The Long Shadow Of DopingPosted on: 09 May 2008 by Gareth Hargreaves
Drugs cheat Dwain Chambers is focused on reviving his athletics career after an unsuccessful trial with rugby league club Castleford Tigers.
Castleford Tigers have decided against offering sprinter Dwain Chambers a permanent contract with the club after a month-long trial came to a close this week.
The 30-year-old, who served a two-year drugs ban from 2003, is now understood to be weighing up a return to competing in athletics meetings at home and abroad.
Chambers tried his hand at rugby league after being frozen out of athletics but the London-born athlete, who had never played the sport before, struggled to cope with the stamina required.
The sprinter's doping past means he is banned from this summer's Olympics in Beijing, however Castleford's decision could force him to the challenge the British Olympic Association's ban on him competing this August.
A BOA law prevents drugs cheats from ever appearing at the Olympics, even after they have served their bans.
But Chambers could yet decide to challenge the BOA's by-law 25 in court in an effort to make the Great Britain team.
Chambers started his trial with Castleford Tigers at the end of March, despite having no previous experience of rugby league.
Both player and club insisted the move was more than just a publicity-stunt, but he made only one appearance for the Tigers' reserves during his month-long stay at The Jungle, though it did attract a bumper 3,000 crowd.
Chambers came off the bench to play on the wing in a friendly against York City Knights on 27th April but found the going tough and was forced off with a shoulder injury.
The Londoner, who came back from his drugs ban to win a silver medal in the 60m at the World Indoor Championships earlier this year, maintained that he was serious about a career in the sport.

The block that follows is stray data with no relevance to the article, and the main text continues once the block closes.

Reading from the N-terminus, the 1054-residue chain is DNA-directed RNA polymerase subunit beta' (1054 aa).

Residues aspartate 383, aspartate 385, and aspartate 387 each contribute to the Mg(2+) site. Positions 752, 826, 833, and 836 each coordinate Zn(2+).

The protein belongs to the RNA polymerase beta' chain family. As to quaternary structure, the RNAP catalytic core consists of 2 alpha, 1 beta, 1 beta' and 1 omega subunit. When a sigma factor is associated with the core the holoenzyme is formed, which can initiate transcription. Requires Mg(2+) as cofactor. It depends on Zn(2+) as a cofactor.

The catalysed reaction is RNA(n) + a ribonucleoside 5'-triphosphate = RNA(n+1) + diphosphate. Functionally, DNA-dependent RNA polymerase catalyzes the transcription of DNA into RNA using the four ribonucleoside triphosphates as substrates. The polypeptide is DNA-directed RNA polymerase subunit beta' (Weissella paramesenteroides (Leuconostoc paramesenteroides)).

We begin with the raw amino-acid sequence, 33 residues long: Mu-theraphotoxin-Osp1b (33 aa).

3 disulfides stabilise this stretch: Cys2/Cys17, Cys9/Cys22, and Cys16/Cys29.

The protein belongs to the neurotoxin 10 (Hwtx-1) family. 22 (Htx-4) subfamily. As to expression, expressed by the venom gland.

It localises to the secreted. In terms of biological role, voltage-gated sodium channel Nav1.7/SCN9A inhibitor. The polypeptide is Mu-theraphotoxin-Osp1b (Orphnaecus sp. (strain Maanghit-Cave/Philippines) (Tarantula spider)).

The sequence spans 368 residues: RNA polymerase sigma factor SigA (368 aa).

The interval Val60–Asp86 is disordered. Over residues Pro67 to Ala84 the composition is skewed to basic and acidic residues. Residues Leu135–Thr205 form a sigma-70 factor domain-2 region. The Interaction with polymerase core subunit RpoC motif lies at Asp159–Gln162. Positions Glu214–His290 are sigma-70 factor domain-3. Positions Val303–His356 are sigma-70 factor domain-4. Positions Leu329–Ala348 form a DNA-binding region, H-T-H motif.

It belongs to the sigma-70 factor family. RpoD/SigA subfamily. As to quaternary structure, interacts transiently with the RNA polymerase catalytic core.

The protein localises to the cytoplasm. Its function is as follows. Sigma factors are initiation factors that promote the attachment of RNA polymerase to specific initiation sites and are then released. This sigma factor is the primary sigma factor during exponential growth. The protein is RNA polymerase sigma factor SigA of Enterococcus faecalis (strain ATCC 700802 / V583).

Chambers, who has already twice failed to break through into American Football, is now determined to continue training in order to maintain his position as Britain's number one sprinter.
But former team-mate Jamie Baulch says he fears the shamed 100m star will struggle to find fresh success on the track.
Baulch said, "It is hard for him now at the age of 30 as he hasn't got that much time left in the sport.
"I don't know what he is going to do, has he got other skills or is he going to end up working in a coffee shop?"
"Obviously every time he steps on the track now his reputation is very, very tarnished.
"Dwain took the risk of cheating and he has to deal with that. He only has himself to blame."
Baulch now has a number of different companies after retiring from athletics, including a management agency, and the former 400m star has also just been appointed director of performance for Welsh Athletics.
He said, "If Dwain was my client he would be off my books, I wouldn't want someone of that ilk associated to my company.
"The guy is a lovely guy, a nice person but what he did makes him an idiot.
"There may be other possibilities such as television, but he is now tarnished and I can't think of any TV shows that would want him on."
Chambers is still to make a confirmed decision on what path to take next but doors are closing all around him. This time he needs to make sure he chooses the right route or his career will be in tatters.
By Mark O’Haire
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